The title may take some getting used to, but the content certainly isn't. Ionesco's "anti-play" from 1948, which ignores all the rules of theater that had been in force up to that point and in which not only a wall clock goes crazy, is considered the founding document of the theater of the absurd, which became famous in the 1950s through Samuel Beckett and others.
Created as a reaction to the atrocities of the Nazi era and the Second World War, the form and content of the theater of the absurd postulates meaninglessness as the only meaningful state of existence. The result of this deeply melancholic inventory is, however, with Ionesco highly amusing: bizarre figures in humorous situations result in full theater, in which bizarre dialogues increase in a firework of meaningless phrases and nonsense sentences.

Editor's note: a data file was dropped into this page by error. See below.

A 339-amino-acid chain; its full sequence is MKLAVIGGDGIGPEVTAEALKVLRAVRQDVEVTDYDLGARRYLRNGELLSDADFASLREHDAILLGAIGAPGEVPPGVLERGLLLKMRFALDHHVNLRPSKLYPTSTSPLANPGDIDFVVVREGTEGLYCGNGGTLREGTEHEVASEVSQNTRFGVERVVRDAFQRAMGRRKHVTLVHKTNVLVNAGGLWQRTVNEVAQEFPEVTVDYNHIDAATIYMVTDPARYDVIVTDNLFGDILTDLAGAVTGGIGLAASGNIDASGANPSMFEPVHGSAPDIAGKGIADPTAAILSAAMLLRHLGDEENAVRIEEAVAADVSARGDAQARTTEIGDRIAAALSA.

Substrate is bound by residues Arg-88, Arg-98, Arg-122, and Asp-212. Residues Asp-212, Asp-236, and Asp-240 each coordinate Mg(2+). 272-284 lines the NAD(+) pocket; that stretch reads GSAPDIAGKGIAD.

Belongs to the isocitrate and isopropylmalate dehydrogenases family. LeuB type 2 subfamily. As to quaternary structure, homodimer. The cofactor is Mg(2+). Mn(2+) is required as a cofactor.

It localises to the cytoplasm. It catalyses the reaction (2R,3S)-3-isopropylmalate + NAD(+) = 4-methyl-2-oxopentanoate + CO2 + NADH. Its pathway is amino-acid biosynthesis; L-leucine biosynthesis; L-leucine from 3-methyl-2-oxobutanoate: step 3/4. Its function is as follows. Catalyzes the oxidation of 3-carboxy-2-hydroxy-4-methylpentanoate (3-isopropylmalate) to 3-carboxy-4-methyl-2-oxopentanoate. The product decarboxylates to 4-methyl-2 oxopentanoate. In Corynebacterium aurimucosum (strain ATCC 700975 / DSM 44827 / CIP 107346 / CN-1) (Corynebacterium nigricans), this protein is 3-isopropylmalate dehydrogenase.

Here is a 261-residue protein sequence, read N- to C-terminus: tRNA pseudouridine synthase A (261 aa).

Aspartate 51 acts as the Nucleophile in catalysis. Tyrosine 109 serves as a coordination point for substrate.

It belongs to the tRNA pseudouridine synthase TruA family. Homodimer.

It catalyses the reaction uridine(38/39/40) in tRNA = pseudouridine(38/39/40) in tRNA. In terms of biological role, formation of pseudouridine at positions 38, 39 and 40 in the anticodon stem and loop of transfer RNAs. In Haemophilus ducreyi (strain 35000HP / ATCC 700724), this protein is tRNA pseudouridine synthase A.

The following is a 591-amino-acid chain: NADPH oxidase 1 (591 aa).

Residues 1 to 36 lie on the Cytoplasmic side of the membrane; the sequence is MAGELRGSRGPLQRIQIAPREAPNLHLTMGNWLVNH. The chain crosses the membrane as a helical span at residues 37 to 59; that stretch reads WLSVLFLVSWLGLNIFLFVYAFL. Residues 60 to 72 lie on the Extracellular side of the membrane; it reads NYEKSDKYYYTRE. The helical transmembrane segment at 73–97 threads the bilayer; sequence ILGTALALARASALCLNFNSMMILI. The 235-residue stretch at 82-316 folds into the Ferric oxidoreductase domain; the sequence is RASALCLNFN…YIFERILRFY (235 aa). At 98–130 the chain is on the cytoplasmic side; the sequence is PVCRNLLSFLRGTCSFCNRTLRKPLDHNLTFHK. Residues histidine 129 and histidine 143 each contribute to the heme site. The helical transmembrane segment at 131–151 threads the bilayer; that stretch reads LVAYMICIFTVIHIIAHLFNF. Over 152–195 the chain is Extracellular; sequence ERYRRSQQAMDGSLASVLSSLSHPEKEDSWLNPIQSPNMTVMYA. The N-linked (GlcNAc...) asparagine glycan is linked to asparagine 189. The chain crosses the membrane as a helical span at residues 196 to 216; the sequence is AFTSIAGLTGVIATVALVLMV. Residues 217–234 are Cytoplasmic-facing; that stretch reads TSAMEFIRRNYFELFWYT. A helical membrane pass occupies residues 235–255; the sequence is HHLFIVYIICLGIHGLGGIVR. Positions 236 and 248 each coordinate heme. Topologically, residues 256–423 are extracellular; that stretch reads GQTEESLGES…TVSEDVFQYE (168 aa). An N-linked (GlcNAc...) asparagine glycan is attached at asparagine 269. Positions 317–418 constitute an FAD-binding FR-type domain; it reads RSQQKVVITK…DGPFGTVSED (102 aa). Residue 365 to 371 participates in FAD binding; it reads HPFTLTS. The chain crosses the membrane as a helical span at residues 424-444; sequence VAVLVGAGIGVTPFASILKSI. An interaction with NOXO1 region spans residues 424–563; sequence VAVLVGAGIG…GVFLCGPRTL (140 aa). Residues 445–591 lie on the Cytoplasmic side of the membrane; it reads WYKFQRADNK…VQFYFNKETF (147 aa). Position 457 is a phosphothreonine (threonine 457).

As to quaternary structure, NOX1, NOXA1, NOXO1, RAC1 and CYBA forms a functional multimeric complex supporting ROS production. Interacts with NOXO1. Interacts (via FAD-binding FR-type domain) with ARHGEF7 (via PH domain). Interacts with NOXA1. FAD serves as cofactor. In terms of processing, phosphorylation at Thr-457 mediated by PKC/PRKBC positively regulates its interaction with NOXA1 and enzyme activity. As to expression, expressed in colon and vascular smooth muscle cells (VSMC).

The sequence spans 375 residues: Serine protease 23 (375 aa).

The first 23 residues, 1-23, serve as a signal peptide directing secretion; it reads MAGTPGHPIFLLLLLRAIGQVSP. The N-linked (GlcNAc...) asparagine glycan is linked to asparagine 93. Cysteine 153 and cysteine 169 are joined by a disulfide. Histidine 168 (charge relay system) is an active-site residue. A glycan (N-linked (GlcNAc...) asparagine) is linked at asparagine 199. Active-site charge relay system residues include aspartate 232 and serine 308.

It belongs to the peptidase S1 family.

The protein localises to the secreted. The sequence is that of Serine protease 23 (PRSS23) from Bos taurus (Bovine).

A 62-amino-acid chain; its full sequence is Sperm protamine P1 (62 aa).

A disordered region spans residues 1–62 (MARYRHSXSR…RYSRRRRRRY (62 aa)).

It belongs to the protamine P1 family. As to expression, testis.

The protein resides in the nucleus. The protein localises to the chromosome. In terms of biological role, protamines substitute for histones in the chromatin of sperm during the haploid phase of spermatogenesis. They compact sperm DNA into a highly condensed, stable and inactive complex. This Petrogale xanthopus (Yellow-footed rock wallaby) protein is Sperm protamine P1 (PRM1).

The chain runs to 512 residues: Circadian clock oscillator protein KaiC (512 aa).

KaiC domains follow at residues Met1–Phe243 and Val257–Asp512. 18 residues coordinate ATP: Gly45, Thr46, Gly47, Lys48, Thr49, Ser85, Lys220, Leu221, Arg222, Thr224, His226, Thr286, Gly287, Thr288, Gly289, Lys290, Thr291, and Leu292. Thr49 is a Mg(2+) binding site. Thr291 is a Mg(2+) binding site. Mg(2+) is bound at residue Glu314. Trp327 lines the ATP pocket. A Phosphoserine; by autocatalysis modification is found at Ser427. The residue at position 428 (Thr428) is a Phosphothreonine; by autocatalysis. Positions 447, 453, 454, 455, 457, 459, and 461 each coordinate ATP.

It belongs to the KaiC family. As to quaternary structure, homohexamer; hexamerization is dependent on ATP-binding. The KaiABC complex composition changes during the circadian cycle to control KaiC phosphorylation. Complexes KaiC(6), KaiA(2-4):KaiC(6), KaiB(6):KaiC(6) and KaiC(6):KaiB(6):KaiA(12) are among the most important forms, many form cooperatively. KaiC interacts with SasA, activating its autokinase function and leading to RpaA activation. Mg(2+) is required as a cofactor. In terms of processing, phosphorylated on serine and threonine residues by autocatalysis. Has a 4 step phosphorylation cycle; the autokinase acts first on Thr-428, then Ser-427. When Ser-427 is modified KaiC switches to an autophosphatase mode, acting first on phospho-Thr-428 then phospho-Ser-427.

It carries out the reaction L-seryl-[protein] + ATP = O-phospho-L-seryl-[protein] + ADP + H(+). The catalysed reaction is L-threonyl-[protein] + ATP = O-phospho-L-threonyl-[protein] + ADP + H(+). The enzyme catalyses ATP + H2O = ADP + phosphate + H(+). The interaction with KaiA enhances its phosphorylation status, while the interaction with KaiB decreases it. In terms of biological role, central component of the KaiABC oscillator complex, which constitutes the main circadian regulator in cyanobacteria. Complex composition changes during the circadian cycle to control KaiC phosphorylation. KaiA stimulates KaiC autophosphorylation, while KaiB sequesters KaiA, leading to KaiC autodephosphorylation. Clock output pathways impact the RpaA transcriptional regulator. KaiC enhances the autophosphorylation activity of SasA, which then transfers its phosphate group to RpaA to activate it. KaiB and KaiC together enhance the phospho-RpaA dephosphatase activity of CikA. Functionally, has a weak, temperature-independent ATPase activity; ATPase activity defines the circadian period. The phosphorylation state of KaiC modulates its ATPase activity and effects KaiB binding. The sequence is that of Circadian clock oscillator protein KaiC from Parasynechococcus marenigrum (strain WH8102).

The plot - if you can call what happens that way - is quickly summed up: Mr. and Mrs. Smith, who are bored after dinner together, are visited by a couple of friends, who first have to clarify when they appear if they know each other In the end, the two are pleased to discover that they sleep in the same bed, are married and have a child.
The evening's entertainment for four, on the other hand, gets more and more strange: the maid Mary thinks it's Sherlock Holmes, a fireman is looking for a fire to put out and causes additional confusion; you can find out for yourself what the "bald singer" is all about.
Takeover of the production from the Schauspielhaus Graz